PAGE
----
AG and CBSI one on security laws
Despite the delay in passing legislation that would allow authorities to seize the property of those involved in criminal activity, Attorney General Adriel Brathwaite today gave the assurance Government was committed to making it a reality.
He said today that he hoped it would be in place by year-end.
Brathwaite made the disclosure as he noted that Barbados was meeting the various goals under the Caribbean Basin Security Initiative (CBSI) which is assisting the island, and the rest of the region, in building citizen security and reducing illicit trafficking.
“The only area of legislation that we [Barbados] are committed to addressing that we haven’t yet done so under the CBSI is that of civil forfeiture, which sometime, hopefully before the end of the year, we will get in place,” he said.
A year ago, Brathwaite said a civil asset forfeiture proposal would be taken before Cabinet. At the time he said the civil asset recovery regime, based on civil procedure, would prove to be faster and more effective than the existing Proceeds Of Crime Act.
Brathwaite said Barbados had benefited greatly from the CBSI and while some degree of uncertainty hung over the initiative, efforts must be made to maximize on the programme.
“The CBSI was actually conceptualized under President [Barack] Obama and his term comes to an end in another two years. The amount pledged was US$260 million, which is a significant amount. We don’t know what will happen after this present US administration,” he told Barbados TODAY.
“I was just speaking to Kurt van der Walde from the US Embassy [director for international narcotics and law enforcement affairs) and I asked him whether or not they have done any evaluation as to what they have accomplished over the last six years . . . . He said that they are in the middle of doing exactly that because at the end of the day we need to ensure that when this programme is finished, that it was money spent [and] that we are better off as a result.”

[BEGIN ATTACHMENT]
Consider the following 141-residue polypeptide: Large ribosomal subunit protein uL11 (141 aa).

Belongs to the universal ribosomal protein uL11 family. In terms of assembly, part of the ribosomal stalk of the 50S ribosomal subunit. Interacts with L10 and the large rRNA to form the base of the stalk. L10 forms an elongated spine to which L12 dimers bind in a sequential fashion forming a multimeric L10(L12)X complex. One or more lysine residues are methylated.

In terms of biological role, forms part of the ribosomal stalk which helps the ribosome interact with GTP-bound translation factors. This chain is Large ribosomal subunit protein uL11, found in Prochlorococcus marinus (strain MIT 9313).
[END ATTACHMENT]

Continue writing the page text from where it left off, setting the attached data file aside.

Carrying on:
Brathwaite said the benefits included not only equipment, but training as well, noting that there had been a significant amount of money going into the latter.
“You can never have enough resources. There is no country I can think of, at least in the Caribbean, that has all the resources that they require in terms of law enforcement. Even if I use Trinidad and Tobago as an example, with all the equipment that they have, you can see the significant amount of crime that they are still having in terms of murders on a daily basis. It still means that equipment isn’t all and there is a certain amount of training that you need to do,” the Attorney General said.
One area currently being examined, Brathwaite said, related to polygraph testing.
Brathwaite revealed that there was a plan, under the initiative, to have a trained officer operating out of the Regional Security System (RSS) which had been a direct beneficiary of significant amount of resources from the programme.